Painter of the fashionable and famous, pastoralists, politicians and professors, actors and artists, Tom Roberts was Australia’s leading portraitist of his time. He also created the grand, national narrative. From the brush of the same master, Lady with a Parasol provides a brilliant momentary effect. Sitting happily between portraiture and subject picture, it embraces the sketch and the more finished composition, as Roberts reveals his considerable gifts as a painter of the figure and the Australian bush.

1. Topliss, op. cit., vol. 1, cat. 67, p. 94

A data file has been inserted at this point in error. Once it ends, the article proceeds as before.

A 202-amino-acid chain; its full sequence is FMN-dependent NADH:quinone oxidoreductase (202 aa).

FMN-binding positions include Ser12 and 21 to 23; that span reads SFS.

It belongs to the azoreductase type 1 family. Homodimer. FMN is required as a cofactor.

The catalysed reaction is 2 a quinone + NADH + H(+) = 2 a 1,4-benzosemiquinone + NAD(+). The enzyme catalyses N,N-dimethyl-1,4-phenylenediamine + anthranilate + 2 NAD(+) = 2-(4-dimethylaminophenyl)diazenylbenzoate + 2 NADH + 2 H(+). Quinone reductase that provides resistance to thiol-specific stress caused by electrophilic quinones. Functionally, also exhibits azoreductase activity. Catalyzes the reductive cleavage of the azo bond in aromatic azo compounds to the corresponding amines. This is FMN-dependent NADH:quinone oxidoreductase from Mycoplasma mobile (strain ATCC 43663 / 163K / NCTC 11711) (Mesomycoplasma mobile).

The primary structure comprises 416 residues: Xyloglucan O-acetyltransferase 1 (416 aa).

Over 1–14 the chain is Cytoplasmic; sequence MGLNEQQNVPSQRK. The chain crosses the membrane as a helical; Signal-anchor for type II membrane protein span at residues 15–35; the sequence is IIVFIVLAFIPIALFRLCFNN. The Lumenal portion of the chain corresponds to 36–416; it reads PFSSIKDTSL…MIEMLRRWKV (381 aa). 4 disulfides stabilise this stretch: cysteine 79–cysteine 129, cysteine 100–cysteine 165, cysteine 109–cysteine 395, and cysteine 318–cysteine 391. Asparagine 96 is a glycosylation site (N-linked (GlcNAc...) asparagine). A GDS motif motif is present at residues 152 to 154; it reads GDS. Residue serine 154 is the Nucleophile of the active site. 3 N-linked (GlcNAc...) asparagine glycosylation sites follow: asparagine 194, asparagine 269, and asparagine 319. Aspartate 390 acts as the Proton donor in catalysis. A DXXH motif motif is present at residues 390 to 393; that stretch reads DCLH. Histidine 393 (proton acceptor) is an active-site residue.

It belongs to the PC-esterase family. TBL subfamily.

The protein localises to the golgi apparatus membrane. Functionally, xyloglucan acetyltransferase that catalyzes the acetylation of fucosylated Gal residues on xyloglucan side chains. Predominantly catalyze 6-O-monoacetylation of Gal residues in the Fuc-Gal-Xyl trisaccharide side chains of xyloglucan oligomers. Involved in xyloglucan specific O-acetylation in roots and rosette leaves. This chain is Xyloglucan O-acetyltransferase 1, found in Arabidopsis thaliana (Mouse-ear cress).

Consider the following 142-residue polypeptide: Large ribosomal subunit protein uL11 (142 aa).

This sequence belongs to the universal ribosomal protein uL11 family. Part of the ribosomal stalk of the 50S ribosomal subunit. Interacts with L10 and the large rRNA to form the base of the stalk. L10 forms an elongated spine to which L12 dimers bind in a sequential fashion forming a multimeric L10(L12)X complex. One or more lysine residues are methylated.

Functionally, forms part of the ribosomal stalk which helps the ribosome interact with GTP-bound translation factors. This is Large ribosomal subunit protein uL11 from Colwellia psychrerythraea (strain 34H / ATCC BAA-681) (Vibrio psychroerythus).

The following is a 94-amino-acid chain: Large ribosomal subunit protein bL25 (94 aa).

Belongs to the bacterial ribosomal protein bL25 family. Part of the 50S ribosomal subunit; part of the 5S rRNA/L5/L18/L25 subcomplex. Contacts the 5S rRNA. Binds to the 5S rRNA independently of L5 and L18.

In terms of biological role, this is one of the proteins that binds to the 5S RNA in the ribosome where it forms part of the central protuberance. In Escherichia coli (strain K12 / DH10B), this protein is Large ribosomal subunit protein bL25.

2. Radford, op. cit., p. 207
3. Tom Roberts letter to Lillie Williamson, 15 April 1886, Roberts Papers, MLMSS A2480, State Library of New South Wales, quoted in Gray, A., et al, Tom Roberts, National Gallery of Australia, Canberra, 2015, p. 138
4. Spate, V., Tom Roberts, Lansdowne Press, Melbourne, 1978, p. 52
5. Galbally, A., in Gray, A., op. cit., p. 162
6. ‘To The Public’, The 9 By 5 Impression Exhibition, exhibition catalogue, Melbourne, August 1889

Former Director Art Gallery of South Australia, Bendigo Art Gallery, and Newcastle Art Gallery